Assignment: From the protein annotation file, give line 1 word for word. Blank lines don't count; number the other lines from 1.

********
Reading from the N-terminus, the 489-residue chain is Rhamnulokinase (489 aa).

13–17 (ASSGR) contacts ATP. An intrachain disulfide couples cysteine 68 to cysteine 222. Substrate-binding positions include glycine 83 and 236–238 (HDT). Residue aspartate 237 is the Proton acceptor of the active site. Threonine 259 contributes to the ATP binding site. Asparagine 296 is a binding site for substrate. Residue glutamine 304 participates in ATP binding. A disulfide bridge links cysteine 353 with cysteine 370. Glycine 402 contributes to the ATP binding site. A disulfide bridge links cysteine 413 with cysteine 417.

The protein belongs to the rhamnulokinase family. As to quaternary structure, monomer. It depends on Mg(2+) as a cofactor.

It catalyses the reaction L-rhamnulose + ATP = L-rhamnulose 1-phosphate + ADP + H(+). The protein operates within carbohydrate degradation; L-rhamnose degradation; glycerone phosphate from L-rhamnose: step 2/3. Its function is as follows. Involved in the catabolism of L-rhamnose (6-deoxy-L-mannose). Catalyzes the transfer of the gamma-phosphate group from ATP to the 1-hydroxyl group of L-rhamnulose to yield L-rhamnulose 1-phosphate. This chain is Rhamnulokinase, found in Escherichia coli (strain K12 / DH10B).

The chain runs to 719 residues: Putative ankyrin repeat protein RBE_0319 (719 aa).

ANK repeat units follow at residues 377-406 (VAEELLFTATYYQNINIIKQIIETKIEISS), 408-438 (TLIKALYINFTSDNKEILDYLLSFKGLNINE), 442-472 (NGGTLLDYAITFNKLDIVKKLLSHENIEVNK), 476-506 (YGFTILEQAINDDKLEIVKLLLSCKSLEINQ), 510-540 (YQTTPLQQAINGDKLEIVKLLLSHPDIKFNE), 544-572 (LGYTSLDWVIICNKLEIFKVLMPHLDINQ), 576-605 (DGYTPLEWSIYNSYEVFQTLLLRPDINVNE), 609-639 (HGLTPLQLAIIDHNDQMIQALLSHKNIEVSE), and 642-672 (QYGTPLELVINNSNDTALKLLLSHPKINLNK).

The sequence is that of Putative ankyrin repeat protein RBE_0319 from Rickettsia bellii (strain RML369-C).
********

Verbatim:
Reading from the N-terminus, the 489-residue chain is Rhamnulokinase (489 aa).